Electrical Service Panel (Breaker Panels) and how they work

Electrical Breaker (Service) Panels

Breaker panels tend be something that a lot of people stay away from (which is smart I might add). Unless you are properly trained and notified of the dangers inside the box, do just that. A breaker panel is almost like the brain of a house. It is the main station for which electricity comes into your house and then branches off to provide the many things that we tend take for granted. (light, heat, tv etc.)

Inside the breaker panel are a lot of different things. At its’ most basic there is a connection for the main power to come in, and branches to connect your circuits to. The hook ups for your main power are called bus bars, and on one are many connecting screws along the bar (bus bars…solid metal bars of varies sizes that conduct electricity). These screws are for your neutral wires which are the wires that return the current back to the panel to compete the circuit.

Also there are two more bus bars that provide the hot wires from your service (240 volts AC between them). These bus bars connect to your breakers (I will get to those after) and last but not least is your ground connector. The panel is grounded through itself (as it is made of a conductive metal) and this ground is transferred down into the earths ground via a buried grounding plate (see our grounding and bonding page).

The panel is filled with breakers, which are usually black and rectangular or square boxed shape. Inside breakers is a reusable tripping mechanism, which upon over voltage or over current will trip, opening that specific circuit and preventing sparking, electrocution, fires, etc. When a breaker is tripped it will usually display a small red sign letting the electrician know which breaker needs to be repaired and reset. The modern breaker is reusable as it can be reset after cooling down vice the old way of fuses which burnt out and had to be replaced.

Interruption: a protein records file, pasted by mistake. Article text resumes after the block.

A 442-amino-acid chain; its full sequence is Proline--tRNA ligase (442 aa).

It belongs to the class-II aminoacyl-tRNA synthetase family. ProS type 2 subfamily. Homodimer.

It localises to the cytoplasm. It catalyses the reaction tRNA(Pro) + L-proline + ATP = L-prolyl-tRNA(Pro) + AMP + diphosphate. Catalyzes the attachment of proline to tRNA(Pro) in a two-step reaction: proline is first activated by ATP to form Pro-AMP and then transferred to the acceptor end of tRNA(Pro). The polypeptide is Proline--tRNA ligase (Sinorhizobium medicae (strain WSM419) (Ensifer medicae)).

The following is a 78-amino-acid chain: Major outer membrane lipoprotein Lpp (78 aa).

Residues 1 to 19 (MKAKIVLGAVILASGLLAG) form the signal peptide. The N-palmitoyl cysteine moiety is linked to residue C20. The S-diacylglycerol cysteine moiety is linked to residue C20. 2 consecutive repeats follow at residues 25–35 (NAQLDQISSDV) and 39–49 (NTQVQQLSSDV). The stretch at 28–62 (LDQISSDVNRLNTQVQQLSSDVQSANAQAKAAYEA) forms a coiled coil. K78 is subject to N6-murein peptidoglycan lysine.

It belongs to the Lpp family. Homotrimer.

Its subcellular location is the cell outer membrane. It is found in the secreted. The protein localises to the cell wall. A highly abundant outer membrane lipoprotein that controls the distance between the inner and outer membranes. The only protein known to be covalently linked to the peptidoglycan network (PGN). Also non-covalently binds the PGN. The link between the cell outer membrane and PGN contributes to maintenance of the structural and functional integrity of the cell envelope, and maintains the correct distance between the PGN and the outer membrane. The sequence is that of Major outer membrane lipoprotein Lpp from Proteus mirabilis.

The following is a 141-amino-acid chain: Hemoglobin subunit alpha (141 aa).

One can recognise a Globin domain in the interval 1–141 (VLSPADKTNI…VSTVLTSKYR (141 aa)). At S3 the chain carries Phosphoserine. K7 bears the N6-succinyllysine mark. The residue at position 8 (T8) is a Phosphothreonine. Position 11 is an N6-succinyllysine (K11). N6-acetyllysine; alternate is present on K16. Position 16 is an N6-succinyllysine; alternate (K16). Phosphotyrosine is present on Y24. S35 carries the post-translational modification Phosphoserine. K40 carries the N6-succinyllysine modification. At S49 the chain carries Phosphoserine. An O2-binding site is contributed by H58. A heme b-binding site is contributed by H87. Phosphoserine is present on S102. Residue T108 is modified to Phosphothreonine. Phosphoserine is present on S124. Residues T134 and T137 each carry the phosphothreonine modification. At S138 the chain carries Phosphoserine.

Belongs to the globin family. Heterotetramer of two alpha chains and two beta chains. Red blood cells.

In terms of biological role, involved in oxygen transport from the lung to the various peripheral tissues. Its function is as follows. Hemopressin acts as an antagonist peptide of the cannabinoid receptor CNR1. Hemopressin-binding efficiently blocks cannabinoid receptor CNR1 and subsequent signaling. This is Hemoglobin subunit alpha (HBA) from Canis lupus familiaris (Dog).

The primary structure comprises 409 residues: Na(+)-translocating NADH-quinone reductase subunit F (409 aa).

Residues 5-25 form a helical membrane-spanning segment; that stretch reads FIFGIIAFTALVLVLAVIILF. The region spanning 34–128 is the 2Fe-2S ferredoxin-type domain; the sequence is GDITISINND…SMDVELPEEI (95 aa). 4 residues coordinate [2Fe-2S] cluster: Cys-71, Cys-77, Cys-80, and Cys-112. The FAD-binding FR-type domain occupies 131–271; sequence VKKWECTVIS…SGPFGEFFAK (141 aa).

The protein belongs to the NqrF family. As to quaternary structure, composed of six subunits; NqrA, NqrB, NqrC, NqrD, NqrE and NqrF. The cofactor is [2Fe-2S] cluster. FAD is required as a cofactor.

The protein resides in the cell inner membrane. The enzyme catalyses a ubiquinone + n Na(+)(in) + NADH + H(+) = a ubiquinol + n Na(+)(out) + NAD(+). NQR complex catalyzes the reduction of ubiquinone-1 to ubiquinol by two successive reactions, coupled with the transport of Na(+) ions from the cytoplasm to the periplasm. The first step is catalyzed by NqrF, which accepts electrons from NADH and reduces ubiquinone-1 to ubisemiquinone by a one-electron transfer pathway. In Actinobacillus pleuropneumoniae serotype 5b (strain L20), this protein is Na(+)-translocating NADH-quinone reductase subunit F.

Now back to the hot side. The panel has metal contacts which the breakers clip into to complete circuits. One side snaps onto the bus bar and the other is secured in a non electrical way. On the side opposite the bar is where you insert the wire into the breaker. Each branch has it's own breaker rated for load that it will be under. A 120 volt circuit will have a breaker that clips into only one metal bus bar, while a 240 volt circuit will clip into 2 (and be a larger breaker.) Some devices in your house use 240 volts and others 120.

An electrical panel also has what electricians call a “main breaker” which is the safety device towering over all other breakers in case of catastrophic failure, in which case the main breaker will trip and cut off power from the entire panel. It is very important to install an electrical panel with precision and neatness, remembering to label every circuit. And unless you are a trained electrician, don’t proceed to do any work inside your panel, instead…call a professional! Or go to school and become one yourself.

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